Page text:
Did 40-year-old Viking experiment discover life on Mars?
October 21, 2016 by Lisa Zyga
The Viking 2 Lander site, showing frost on the ground. This image was taken by Viking 2 in 1979. Credit: NASA; Viking 2 Lander image P-21873
(Phys.org)—In 1976, two Viking landers became the first US spacecraft from Earth to touch down on Mars. They took the first high-resolution images of the planet, surveyed the planet's geographical features, and analyzed the geological composition of the atmosphere and surface. Perhaps most intriguingly, they also performed experiments that searched for signs of microbial life in Martian soil.
Overall, these life-detection experiments produced surprising and contradictory results. One experiment, the Labeled Release (LR) experiment, showed that the Martian soil tested positive for metabolism—a sign that, on Earth, would almost certainly suggest the presence of life. However, a related experiment found no trace of organic material, suggesting the absence of life. With no organic substances, what could be, or seem to be, metabolizing?
In the forty years since these experiments, scientists have been unable to reconcile the conflicting results, and the general consensus is that the Viking landers found no conclusive evidence of life on Mars. However, a small minority of scientists argues that the Viking results were positive for life on Mars.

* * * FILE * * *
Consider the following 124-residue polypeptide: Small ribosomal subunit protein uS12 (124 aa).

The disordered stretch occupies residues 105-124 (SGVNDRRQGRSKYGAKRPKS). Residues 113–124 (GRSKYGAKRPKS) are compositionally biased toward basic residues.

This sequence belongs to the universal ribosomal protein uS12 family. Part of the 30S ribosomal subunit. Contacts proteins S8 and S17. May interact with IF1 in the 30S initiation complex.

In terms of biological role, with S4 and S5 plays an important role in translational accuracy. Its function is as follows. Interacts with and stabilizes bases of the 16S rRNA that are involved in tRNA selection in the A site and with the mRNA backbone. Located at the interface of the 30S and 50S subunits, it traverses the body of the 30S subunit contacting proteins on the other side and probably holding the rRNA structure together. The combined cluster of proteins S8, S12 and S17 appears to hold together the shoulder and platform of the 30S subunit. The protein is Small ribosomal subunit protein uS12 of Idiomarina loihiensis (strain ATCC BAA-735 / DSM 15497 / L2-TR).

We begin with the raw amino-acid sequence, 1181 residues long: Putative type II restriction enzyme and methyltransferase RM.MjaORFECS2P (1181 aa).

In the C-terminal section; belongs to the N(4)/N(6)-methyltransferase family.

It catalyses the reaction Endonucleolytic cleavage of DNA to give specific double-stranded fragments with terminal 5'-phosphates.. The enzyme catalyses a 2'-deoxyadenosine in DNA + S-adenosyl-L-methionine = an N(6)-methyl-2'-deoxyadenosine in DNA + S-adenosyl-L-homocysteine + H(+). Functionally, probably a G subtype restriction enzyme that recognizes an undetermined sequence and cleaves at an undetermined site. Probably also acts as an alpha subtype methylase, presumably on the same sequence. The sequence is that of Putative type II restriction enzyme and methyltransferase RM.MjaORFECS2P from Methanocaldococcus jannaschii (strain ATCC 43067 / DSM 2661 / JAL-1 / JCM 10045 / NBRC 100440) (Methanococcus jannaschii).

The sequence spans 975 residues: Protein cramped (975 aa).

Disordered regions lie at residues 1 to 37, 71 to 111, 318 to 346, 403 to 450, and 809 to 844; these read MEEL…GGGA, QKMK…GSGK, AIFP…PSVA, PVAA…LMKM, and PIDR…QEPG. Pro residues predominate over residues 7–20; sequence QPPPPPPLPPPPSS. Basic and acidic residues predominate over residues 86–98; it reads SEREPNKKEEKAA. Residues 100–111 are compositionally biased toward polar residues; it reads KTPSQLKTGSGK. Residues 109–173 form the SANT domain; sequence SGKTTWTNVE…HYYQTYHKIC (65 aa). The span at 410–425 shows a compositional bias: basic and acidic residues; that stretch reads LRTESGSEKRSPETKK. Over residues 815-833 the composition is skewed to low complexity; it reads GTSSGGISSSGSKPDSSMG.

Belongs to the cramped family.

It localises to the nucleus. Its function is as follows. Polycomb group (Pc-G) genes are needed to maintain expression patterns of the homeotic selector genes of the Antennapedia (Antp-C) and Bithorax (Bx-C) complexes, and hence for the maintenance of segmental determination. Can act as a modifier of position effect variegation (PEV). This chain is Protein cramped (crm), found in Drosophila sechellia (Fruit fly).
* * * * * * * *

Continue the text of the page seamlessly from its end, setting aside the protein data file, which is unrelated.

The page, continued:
One prominent proponent of this view is Gilbert Levin, Experimenter of the Viking LR experiment. At first, Levin thought that the LR results were unclear, and stated merely that the results were consistent with biology. However, in 1997, after many years of further experiments on Earth, along with new discoveries on Mars (which NASA has now declared "habitable"), and the discovery of microorganisms living under conditions on Earth as severe as those on Mars, he and his Viking Co-Experimenter, Dr. Patricia A. Straat, have argued that the Mars results are best explained by living organisms.
Recently, Levin and Straat published a perspective piece in the journal Astrobiology in which they reconsider the results of the Viking LR experiment in light of recent findings on Mars and recent proposals for inorganic substances that may mimic the observed metabolism-like processes. They argue that none of the proposed abiotic substances sufficiently explains the Viking results, and that Martian microbes should still be considered as the best explanation of the results.
How the Labeled Release experiment worked
In the LR experiment, both the Viking 1 and Viking 2 landers collected samples of Martian soil, injected them with a drop of dilute nutrient solution, and then monitored the air above the soil for signs of metabolic byproducts. Since the nutrients were tagged with radioactive carbon-14, if microorganisms in the soil metabolized the nutrients, they would be expected to produce radioactive byproducts, such as radioactive carbon dioxide or methane.